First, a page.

Author Topic: Drill battery to power my sonar  (Read 414 times)

Offline walleyeboater

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Drill battery to power my sonar
« on: Feb 24, 2021, 09:04 PM »
I'm sure this has been brought up before, so sorry if it has.
I'd like to power my bird unit off my 18v drill battery, as I'm hearing some guys are doing.
And I would nt have to buy a new battery for my bird.

Cost effective ?
Doable?
How to?
Ridgid, btw.
Thx

Offline badger132

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Re: Drill battery to power my sonar
« Reply #1 on: Feb 25, 2021, 01:03 PM »
I use the Ridgid battery on Garmin, so you would need to verify that your unit can handle up to 21V by yourself. If not, you need to factor in the cost of a buck converter to lower the voltage, and procure that too. In general, all these units have a DC power supply that runs the internal electronics at 1-5V, and they have a buck converter or other means inside them to take a noisy, higher DC voltage and produce a clean constant voltage inside for the electronics. You just need to stay within the operating limits of the internal converter, which you need to verify with the manufacturer, or take the risk.
Since Garmin has been done multiple times on this and other sites, I just bought the Ridgid accessory for charging 5V devices. I got it at Direct Tools, and it was cheaper than the battery adapters you can get on EBAY. In this case, you need to take the thing apart, and remove the guts, and solder 2 wires to the voltage wires. I had some crimp on spade lugs the same size as those on the SLA battery that came in the Garmin ice kit, so I put one of those each on + and -, and plugged those into the same connectors that used to connect the Garmin to the SLA battery. If you get the EBAY battery adapter, you just crimp on the spade lugs and go.
I did find that there is some small drain, and fearing that might damage the cell by taking it down below the safe cutoff programmed into the tool battery, I leave the battery off when not fishing. I configured the Garmin to turn on automatically when the battery was connected, and also set a voltage alarm to alert me when the voltage gets down to 16V. As best I can tell, the battery should shut down at 15V, but 16V gives me margin, and should give the battery more life. A 2AH battery lasts me all day on a 73SV with the ice kit, and screen brightness is the biggest variable you can tweak to reduce the current draw and increase the life.
I built a little wooden holder out of scrap that sits in the battery tray of the ice kit and holds the battery mount, thinking that holding everything in place would make things more reliable.


Offline walleyeboater

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Re: Drill battery to power my sonar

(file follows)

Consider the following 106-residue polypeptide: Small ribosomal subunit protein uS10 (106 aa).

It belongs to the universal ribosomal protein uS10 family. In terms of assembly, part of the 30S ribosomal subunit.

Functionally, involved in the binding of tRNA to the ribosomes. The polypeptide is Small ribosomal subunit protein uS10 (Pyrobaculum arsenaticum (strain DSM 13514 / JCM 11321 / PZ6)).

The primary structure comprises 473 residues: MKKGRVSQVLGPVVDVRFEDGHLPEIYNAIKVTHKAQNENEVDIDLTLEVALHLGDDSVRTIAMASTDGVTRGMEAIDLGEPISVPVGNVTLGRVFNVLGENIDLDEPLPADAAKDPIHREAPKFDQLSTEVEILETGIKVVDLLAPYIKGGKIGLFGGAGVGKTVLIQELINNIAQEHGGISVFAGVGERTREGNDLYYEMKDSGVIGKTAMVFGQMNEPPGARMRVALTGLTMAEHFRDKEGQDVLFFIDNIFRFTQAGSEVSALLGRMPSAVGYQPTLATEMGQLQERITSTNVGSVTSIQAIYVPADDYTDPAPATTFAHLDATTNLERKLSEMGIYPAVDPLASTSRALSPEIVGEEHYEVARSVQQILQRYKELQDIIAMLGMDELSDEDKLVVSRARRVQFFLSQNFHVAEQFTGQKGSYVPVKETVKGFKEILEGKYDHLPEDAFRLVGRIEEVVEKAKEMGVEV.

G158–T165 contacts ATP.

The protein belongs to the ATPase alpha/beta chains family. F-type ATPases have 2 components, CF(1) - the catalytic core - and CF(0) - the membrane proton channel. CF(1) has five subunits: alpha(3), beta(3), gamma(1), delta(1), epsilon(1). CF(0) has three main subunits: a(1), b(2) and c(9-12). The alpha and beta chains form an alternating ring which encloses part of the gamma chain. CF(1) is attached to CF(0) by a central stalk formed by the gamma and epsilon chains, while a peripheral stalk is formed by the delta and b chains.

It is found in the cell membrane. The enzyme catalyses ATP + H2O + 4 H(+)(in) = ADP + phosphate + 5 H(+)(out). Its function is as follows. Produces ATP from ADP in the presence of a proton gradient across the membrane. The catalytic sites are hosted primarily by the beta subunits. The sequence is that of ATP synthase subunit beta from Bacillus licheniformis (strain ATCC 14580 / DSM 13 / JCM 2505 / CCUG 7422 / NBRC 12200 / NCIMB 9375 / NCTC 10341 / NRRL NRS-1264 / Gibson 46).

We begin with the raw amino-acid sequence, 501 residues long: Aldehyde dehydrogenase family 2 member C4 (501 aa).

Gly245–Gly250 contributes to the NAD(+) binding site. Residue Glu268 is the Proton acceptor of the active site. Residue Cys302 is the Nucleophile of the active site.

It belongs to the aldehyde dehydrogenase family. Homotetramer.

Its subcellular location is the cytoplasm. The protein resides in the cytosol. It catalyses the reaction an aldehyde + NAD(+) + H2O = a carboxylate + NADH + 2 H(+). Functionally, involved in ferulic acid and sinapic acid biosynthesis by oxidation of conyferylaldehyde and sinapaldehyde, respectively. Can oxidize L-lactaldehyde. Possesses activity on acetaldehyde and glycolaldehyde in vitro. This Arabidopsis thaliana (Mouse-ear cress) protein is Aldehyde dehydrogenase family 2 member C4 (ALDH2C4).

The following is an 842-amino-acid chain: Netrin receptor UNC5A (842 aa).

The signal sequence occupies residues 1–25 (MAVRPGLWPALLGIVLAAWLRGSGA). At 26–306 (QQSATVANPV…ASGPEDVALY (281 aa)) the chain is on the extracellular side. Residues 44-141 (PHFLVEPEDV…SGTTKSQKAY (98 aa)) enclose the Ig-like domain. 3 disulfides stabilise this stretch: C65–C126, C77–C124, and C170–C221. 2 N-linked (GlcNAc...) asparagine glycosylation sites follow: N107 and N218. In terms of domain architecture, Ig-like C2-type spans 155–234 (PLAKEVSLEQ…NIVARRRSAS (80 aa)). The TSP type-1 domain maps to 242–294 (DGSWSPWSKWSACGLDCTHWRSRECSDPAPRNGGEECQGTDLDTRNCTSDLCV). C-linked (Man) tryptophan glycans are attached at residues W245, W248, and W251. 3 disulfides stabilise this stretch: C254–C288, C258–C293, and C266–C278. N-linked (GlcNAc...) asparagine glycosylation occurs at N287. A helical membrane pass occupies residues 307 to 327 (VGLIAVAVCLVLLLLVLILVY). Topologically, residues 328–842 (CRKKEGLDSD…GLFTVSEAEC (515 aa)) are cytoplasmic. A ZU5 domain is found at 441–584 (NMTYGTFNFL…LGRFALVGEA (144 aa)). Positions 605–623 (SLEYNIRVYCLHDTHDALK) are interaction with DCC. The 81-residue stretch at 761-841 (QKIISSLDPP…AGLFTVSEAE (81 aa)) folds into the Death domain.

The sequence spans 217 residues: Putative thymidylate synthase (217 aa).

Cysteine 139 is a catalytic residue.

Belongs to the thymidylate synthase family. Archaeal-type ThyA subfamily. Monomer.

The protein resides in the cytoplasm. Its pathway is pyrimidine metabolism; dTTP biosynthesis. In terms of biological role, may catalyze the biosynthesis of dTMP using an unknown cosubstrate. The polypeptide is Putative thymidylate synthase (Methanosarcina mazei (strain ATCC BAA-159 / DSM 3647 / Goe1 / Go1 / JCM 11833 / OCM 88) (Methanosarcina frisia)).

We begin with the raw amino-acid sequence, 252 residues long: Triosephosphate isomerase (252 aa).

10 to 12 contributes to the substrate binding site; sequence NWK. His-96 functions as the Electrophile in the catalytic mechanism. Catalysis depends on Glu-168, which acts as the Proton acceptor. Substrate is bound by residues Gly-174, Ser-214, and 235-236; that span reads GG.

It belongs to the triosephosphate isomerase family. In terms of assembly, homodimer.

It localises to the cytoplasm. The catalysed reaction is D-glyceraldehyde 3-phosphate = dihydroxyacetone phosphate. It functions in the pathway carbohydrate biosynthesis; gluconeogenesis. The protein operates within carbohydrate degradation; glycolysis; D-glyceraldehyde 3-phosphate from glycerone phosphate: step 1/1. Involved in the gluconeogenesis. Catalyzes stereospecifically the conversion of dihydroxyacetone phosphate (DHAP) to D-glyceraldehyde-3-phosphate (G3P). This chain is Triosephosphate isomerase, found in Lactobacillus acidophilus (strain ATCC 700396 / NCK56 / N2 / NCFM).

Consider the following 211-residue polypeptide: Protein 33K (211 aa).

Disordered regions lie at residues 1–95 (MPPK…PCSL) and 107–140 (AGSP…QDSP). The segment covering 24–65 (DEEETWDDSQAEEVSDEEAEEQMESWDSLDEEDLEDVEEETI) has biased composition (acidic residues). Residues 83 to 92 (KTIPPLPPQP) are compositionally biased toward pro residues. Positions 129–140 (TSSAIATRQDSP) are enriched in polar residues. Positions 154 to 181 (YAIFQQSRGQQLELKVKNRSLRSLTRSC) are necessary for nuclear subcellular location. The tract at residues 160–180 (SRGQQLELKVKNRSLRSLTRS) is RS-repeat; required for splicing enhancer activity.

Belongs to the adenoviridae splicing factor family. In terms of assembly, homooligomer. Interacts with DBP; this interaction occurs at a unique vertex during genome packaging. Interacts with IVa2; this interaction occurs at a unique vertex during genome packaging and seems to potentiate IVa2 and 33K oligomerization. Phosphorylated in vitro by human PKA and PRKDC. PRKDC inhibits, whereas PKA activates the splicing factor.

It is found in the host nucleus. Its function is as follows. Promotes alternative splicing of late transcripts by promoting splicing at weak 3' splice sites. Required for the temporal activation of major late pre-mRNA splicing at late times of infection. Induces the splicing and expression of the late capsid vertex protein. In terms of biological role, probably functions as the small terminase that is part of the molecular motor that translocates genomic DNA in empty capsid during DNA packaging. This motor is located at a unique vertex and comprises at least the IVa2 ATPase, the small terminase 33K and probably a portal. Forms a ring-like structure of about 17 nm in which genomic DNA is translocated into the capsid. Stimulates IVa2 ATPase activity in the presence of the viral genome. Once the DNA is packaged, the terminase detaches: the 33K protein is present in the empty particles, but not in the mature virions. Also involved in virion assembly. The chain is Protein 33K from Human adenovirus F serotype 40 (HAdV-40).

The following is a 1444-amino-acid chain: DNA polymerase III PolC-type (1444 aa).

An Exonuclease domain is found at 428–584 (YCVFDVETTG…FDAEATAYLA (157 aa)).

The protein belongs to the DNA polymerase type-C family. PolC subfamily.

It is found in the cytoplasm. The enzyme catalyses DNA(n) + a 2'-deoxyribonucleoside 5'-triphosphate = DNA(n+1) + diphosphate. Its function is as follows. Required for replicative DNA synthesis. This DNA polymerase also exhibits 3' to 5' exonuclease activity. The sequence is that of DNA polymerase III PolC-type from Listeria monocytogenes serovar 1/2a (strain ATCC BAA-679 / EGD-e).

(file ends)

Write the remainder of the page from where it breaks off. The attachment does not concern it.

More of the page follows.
« Reply #2 on: Feb 26, 2021, 08:04 AM »
Thank you!

Offline DANMAN

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Re: Drill battery to power my sonar
« Reply #3 on: Feb 26, 2021, 10:18 PM »
Just a datapoint for your decision making...

New 12volt 7amp hour SLA batteries are $16.99 shipped to your doorstep on the ebay.....

New 12volt 4 amp hour SLA batteries are smaller in physical size and sell for $14.99

Typical lifetime i find to be 4-5 years for the SLA types.

Cheers,

Offline badger132

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Re: Drill battery to power my sonar
« Reply #4 on: Feb 27, 2021, 11:02 AM »
It was not a cost thing for me- I had a perfectly good SLA, but it weighed a lot, and the charger I got from Garmin was only 1A, so it took forever to fill the thing back up.
I have a pile of Ridgid batteries and tools, 3 chargers, so I can dedicate a few to ice fishing in the winter. When I travel, I can take 1 charger, and recharge my flasher and auger battery in an hour.
The 2 AH 20V battery powers the flasher all day, and weighs 80% less than the SLA it replaced.
I only paid $10 for my adapter, but even so, SLAs are pretty cheap on Amazon. Even 12V LiON batteries are cheaper than tool batteries if you look around, but you would need a dedicated charger for them as well.

Offline Kevin23

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Re: Drill battery to power my sonar
« Reply #5 on: Feb 28, 2021, 04:52 PM »
Theres plenty of info on it in the electronics section. Here is post I made on how I run my bird on a ryobi battery. I've not had it below 2 out of 4 bars yet this season, and one trip was from 10am until 7pm. I ran it for 14 hours in the garage and still had plenty of battery left. The weight savings are why I did it, you wont believe the difference if you are a hole hopper.. especially if you are like me and have tendonitis in your elbow.

https://www.iceshanty.com/ice_fishing/index.php?topic=379821.0

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